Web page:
Elda Damaris Flores de Lopez is a kindergarten teacher in a public school, located in the rural community of Santiago Texacuangos, a town with a population of 23,800 in the department of San Salvador. Elda’s classroom is one of eight in this preschool center which exclusively houses this level of education. In other Salvadoran communities, kindergarten classrooms are usually part of a larger primary school, containing grades one through nine.
Elda is one of the kindergarten teachers selected to participate in EDIFAM training. The Early Childhood and Family Education (EDIFAM) activity is designed to improve the care and education of Salvadoran children, particularly poor and rural children, from birth through six years of age, in El Salvador. The four integrated components of the project aim to:
- Improve the technical skills of formal and non-formal early childhood caregivers and educators;
- Increase the cognitive, affective, and psychomotor skills of children ages zero through six;
- Strengthen the ability of public and private sector institutions to provide early childhood care (ECCE) services with improved quality; and
- Increase the general awareness of the importance of child rearing skills.
A kindergarten teacher for only the past two years, Elda taught for eight years before that in other primary school grades. These ten years of teaching experience, Elda says, have influenced her attitude and approach to her work in the classroom. “I used to be a serious, stern teacher and a strict disciplinarian,” says Elda. But EDIFAM has helped her to change. After participating in EDIFAM training workshops, Elda reports that she treats the children quite differently, that she has become more understanding of their needs and more aware of why they behave as they do. It’s not because they are clumsy or uncoordinated, for example, when they drop their school supplies, it’s that kindergarten-age children don’t have the highly-developed motor skills to use these items as older children or adults do. EDIFAM has taught her that.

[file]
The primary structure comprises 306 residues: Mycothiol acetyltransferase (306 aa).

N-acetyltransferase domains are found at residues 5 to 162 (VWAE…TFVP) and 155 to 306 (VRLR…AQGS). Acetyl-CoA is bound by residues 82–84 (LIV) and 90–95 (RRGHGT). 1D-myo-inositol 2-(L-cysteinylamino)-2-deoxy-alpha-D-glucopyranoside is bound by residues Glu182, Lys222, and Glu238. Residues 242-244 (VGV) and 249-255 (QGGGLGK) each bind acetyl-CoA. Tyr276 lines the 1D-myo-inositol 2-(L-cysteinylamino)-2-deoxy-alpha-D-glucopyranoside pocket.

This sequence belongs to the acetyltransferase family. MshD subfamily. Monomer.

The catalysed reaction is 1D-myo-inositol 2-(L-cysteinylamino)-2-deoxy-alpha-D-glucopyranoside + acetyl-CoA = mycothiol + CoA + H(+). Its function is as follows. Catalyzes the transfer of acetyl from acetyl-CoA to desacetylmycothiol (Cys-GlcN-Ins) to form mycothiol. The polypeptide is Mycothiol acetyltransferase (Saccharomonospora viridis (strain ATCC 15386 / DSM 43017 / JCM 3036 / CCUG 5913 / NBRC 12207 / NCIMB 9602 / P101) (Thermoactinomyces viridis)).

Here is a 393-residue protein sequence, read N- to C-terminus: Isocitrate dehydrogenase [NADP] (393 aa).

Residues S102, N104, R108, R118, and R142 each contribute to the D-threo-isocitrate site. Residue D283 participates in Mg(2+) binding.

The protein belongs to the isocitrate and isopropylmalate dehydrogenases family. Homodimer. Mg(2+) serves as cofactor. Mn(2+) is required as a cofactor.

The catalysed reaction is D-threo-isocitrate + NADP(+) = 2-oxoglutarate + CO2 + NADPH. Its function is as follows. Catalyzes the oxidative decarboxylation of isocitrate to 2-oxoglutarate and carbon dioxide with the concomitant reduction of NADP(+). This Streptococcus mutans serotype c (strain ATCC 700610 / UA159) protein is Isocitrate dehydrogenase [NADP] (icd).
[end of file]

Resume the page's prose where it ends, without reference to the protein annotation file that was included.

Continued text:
Changes in Student Behavior
Elda now knows that the children should be given the opportunity to communicate amongst themselves, that complete silence in the classroom is not necessarily optimal for a positive learning environment. One of her students, she explains, used to misbehave in class, showing signs of aggressive behavior and isolating himself from the other children. In the third EDIFAM workshop on early childhood social-emotional development, Elda learned new techniques and strategies which she has already put to good use. As a result of the change in her disciplinary approach, this student has also changed. He is now better integrated into classroom activities, is friendlier with the other students and is making rapid progress in performance.
Presently 450 rural kindergarten teachers like Elda participate in the EDIFAM training. Together they reach over 13 thousand children. By training these kindergarten teachers and other daycare providers, EDIFAM hopes to improve teaching and ultimately to increase the cognitive, psychomotor and social skills of young children in El Salvador.
EDIFAM is funded by USAID (United States Agency for International Development) through a cooperative agreement known as Educational Quality Improvement Program 1 – Building Educational Quality through Classrooms, Schools and Communities (EQUIP1). It is implemented by American Institutes for Research (AIR), Education Development Center (EDC), Save the Children/USA and Sesame Workshop, and continues through June, 2005.
Originally published on December 1, 2004